William Fowler Collins

Western Violence & Brief Sensuality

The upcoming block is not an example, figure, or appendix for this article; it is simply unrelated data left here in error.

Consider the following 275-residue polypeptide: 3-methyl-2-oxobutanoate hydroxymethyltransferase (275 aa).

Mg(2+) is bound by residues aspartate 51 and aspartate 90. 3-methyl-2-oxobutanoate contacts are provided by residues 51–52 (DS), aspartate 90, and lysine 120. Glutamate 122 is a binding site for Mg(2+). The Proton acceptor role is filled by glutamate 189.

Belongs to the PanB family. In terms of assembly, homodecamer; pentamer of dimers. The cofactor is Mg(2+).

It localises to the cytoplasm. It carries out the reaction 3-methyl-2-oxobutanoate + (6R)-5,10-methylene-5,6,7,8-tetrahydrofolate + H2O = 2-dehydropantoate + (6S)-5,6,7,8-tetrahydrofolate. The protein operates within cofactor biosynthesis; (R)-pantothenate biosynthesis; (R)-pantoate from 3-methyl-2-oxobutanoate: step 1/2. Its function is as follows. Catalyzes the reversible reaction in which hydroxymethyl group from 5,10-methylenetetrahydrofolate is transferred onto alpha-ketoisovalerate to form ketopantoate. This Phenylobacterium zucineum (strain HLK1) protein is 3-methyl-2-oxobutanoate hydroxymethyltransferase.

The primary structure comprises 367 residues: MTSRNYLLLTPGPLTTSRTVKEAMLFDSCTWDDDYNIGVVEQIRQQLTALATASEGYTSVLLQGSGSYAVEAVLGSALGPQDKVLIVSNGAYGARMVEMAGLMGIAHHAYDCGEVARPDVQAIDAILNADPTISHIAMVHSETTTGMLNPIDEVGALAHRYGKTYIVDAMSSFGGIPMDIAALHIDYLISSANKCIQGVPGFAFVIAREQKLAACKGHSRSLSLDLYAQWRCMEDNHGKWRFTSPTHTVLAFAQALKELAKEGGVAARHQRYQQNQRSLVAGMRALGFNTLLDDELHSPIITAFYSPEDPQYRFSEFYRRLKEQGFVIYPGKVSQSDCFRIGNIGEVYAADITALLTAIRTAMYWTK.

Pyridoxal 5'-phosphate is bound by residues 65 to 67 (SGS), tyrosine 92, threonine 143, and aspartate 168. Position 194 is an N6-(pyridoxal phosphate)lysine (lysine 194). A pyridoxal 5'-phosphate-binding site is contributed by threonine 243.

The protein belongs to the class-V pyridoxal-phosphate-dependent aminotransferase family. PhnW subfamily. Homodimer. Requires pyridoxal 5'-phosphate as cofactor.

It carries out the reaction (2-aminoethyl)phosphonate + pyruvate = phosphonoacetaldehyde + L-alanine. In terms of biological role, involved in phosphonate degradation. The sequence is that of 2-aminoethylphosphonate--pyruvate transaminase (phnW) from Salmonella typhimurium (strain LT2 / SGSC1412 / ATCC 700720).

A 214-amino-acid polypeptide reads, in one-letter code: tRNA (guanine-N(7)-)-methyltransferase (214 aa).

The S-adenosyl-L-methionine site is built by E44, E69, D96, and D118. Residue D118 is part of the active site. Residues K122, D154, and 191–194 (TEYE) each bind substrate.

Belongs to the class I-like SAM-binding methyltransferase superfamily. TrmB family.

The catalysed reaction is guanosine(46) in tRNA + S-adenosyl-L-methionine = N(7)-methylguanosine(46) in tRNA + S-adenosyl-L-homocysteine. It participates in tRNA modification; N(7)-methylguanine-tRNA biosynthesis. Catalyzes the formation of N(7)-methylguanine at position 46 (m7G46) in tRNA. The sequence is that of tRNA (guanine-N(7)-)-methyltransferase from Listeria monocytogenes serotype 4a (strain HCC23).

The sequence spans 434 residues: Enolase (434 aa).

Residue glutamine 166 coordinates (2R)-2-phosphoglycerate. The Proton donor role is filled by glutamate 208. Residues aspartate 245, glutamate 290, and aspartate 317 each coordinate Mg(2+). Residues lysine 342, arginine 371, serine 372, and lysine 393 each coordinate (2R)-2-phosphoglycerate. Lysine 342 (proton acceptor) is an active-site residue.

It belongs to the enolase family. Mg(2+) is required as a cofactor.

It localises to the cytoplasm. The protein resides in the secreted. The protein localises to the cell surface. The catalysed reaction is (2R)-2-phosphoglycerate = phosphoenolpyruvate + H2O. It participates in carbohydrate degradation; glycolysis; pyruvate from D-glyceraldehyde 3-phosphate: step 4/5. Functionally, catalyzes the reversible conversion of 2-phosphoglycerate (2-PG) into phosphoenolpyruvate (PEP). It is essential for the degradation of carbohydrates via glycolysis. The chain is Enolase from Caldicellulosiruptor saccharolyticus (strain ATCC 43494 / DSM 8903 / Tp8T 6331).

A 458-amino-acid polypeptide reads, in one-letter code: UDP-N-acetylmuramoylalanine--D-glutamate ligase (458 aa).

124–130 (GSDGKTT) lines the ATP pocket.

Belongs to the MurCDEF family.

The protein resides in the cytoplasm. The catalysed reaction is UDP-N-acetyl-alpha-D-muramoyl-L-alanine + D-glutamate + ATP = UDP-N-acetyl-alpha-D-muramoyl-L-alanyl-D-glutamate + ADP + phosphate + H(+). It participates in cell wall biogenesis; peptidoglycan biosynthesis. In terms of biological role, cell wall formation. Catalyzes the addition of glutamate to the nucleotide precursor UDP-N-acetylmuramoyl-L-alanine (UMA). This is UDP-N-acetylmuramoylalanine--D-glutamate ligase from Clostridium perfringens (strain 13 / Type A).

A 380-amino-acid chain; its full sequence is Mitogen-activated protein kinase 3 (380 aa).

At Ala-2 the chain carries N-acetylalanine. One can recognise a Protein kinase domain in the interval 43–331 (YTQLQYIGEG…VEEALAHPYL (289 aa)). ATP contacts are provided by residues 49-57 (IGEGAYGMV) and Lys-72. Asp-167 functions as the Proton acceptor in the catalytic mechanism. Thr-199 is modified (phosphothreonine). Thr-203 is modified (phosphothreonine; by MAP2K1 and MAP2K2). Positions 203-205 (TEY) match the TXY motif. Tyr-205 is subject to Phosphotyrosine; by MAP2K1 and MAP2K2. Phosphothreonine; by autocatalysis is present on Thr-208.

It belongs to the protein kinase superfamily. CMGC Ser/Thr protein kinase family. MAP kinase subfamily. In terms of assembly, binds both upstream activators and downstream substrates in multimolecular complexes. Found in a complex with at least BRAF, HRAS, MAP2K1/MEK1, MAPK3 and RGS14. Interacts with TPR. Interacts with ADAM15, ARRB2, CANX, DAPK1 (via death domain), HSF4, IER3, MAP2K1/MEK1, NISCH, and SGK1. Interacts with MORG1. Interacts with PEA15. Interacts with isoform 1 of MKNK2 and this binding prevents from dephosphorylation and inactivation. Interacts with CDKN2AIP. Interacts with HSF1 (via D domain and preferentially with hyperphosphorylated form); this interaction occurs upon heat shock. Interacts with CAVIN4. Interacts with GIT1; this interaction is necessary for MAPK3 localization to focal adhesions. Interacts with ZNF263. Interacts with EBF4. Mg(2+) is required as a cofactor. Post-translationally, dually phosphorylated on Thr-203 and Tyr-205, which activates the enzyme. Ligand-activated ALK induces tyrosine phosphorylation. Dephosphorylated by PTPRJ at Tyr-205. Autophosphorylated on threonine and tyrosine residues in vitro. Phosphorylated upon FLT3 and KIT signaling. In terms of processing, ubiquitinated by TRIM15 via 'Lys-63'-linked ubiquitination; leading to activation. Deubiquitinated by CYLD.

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On his debut album, William Fowler Collins seems to will his surroundings into life, almost in a mythic way -- if the image of the electrified American West is combination of open skies, desert heat, and lost, haunted emptiness, as suggested by musicians from Ennio Morricone to Savage Republic to some of Steve Roach's collaborations, then Collins is a fine continuer of this tradition in his own way. Western Violence & Brief Sensuality makes for a great name as a result, poised somewhere between the ghost of high and lonesome twang and the ear-piercing screech of live-wire distortion screaming across the wastelands with empty after-echoes following. Sometimes the two sides coexist just so, as can be heard in the deep loping guitar set against muffled grinding background on the opening "Night Watchman," but it's a calm introduction to an album of intriguing extremes. Sometimes the nearly preternatural chill of a landmark effort like Lull's Cold Summer comes to the fore -- "Autumn Lights," with its core drone, ghostly background swirls, and surface crumble, is almost a miniature tribute to that album. Other moments emphasize the use of field recordings or found sound: "Untitled Dream 1" has rough crumbles and distant wind crackling around its calm, chilled guitar meditations and melodies, while "Midday Sunshower" feels both like a storm and a meditative zone as tones rise from the distance while swirling roughness spatters closer to the microphone. A song like "Dawn at McDonald Ranch" eventually settles into a calmer drone but not before a trebly wash of thin, intense feedback, while the big guitar grind of "Foothill's Ghost" suggests his own take on classic acid burnout, through different but parallel sensibilities.

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